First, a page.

Home Opinion OYO101: Gov. Makinde, Are You Conscious Of Posterity? Muftau Gbadegesin

OYO101: Gov. Makinde, Are You Conscious Of Posterity? Muftau Gbadegesin


“Leaders become great, not because of their power, but because of their ability to empower others” — John Maxwell

I remember asking multiple people, across different demography and party lines, what they think about Governor Makinde’s investment in and empowerment of the youth in the last five years. Nearly all of them echoed similar responses: nothing significant and inspiring has been done by the Governor and his government. Not surprisingly, they all claimed that Makinde’s scorecard in terms of investing, empowering, and building the next generation of leaders through specially formulated policies and specifically targeted programs for young people has been clearly abysmal.

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Stumped and gob-smacked, I went on to probe about what they assume must have influenced such abysmal performance given the youthfulness of the Governor and the support he has garnered over the years particularly in the last two general elections. Perhaps more curiously, I asked what they think must have informed the decision of the Kwara state Governor, a 64-year-old Abdulrahman Abdulrasaq to have absolute trust and faith in advancing the collective interests of the youth and women in decision-making positions through strategic appointments and recruitments into critical sectors of the state economy.

As a follow-up to my last column, I further pressed my respondents on whether Makinde’s popularity among young people especially on social media is hurting them – maybe the Governor only sees the young chaps as pawns in the game of chess. Granted, I was told that my hypothesis is partially right and that the sharp contrast between the trust most young people have in the Governor and the Governor’s clapback of distrust is a leadership dysfunction that will render whatever Makinde achieved in other sectors utterly incomplete in the grand scheme of things.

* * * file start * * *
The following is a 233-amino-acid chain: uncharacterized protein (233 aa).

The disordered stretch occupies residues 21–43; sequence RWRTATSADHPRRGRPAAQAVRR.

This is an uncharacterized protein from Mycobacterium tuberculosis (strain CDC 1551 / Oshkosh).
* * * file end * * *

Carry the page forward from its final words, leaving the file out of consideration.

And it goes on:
To cap it all, in the last week edition of this column, I asked three vital and critical questions that are essential to understanding the efforts of Makinde’s government in youth empowerment and investment. First: How has Makinde’s government empowered the youth in the state? What has his government done differently in tackling youth restlessness and what legacy will he leave behind in terms of youth empowerment? Unlike my previous interventions on Makinde and youth that attracted opinions from different quarters, my last week’s content hasn’t been refuted by handlers of the government: an indication that the chicken must have finally come home to roast. The young people that have always been used for such hatchet jobs are no longer available. Or perhaps, they must have realized the danger of acting as digital dingbats to people who care little about them. What makes a great leader?

In Nigeria, we easily and happily mention the likes of Chief Obafemi Awolowo, Sir Ahmadu Bello and Dr. Nnamdi Azikwe as some of our greatest of all times. In fact, we reminisce about their times and wished they never died. Here in the West, the late sage, Obafemi Awolowo is believed to the compass of exceptional, excellent and enigmatic leader. Some of his footprints have become references to what are possible, achievable and doable both in infrastructure and human capacity development.